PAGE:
Each week I will take a look at all the two-start fantasy pitchers and give recommendations on who is “safe” to start. At this point in the season the weather plays less of a factor than earlier in the year. In April and May it’s easy to postpone a game to a later date. With less than one month to play teams won’t be as quick to cancel, and a next day doubleheader is all but assured if they do. This now gives fantasy owners an advantage since their two-start pitchers are basically guaranteed two starts.
All H2H leagues are, or should be, in playoff mode this week. I don’t have to tell you how important your pitching decisions are this week. One bad start or unnecessary stream could be all that stands in your way of moving to the next round. Play things safe, but don’t be afraid to take a risk or two – especially those with weekly lineups. If your two-start pitcher is listed under questionable or lower, consider the risk of starting them over your one-start options. Good luck to you all.
This week’s notes
– The San Diego Padres are off Monday and Thursday, so no two-start pitchers here. Also, the Los Angeles Dodgers are still running with a six-man rotation, so no two- start pitchers this week.
– The Chicago White Sox have no starter listed for Tuesday after placing Carlos Rodon on the DL. Whoever gets the call will draw two road starts against the Royals and Tigers. Both teams have come out of the gate strong in September and are solid at home, lowering my expectations for streaming purposes. If the starter is a lefty I would completely ignore this game.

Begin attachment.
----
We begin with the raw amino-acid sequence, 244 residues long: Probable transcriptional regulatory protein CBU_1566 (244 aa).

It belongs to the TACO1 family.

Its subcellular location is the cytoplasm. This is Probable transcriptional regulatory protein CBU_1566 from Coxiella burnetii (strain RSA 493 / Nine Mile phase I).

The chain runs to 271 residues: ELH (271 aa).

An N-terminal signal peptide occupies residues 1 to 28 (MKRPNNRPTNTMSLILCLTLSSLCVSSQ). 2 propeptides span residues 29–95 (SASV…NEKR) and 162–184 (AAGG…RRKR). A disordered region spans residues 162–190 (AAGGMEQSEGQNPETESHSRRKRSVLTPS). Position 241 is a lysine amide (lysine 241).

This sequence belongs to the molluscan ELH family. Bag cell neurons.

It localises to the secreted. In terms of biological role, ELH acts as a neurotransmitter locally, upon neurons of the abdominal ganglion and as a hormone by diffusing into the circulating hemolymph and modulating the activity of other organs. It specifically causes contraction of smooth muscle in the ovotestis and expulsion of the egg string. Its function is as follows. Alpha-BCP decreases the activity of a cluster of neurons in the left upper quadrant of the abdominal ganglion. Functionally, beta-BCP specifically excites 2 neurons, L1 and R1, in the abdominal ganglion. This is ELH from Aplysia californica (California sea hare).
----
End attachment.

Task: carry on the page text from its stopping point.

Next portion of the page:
– The series between the Yankees and Rays will be played at Citi Field due to Hurricane Irma. Since we don’t know how this storm will affect the state of Florida, don’t be surprised if the weekend series between the Marlins and Brewers is moved to a neutral site as well.
- Corey Kluber vs DET, vs KC
- Stephen Strasburg vs ATL, vs LAD
- Zack Greinke vs COL, @SF
- Justin Verlander @LAA, vs SEA
- Lance Lynn vs CIN, @CHC
- Carlos Carrasco vs DET, vs KC
- Taijuan Walker vs COL, @SF
It’s playoff time which means you throw your best foot forward. The above players are top-tier pitchers and got you where you are today. Their seasonal numbers, recent performance, and in some cases record against their opponent make them the best starting options this week. Granted, even an ace can have a bad game. You can’t kick yourself when this happens, but you will beat yourself for the next three months if said player pitches a gem on your bench.
- Sonny Gray vs TB, vs BAL
- Cole Hamels vs SEA, @LAA
- Gerrit Cole @MIL, @CIN
- Jose Quintana vs NYM, vs STL
- Eduardo Rodriguez vs OAK, @TB
- C. Sabathia vs TB, vs BAL
- Sean Manaea @BOS, @PHI
- Jon Gray @ARZ, vs SD
- Kyle Freeland @ARZ, vs SD
The move to the Yankees did little to interrupt the rhythm Gray had going in Oakland. Plus, Baltimore has gone ice-cold after a hot August. Despite getting beaten by the Angels last week, Hamels owns a 2.36 ERA against them this season. He is also a better pitcher at home and has held his own against the Mariners. I’ll forgive the recent hiccups. Cole did not fare well against the Reds and Brewers when they last met. He did hold them to a combined five runs over five starts (34 innings) prior to that and has been relatively dependable all season.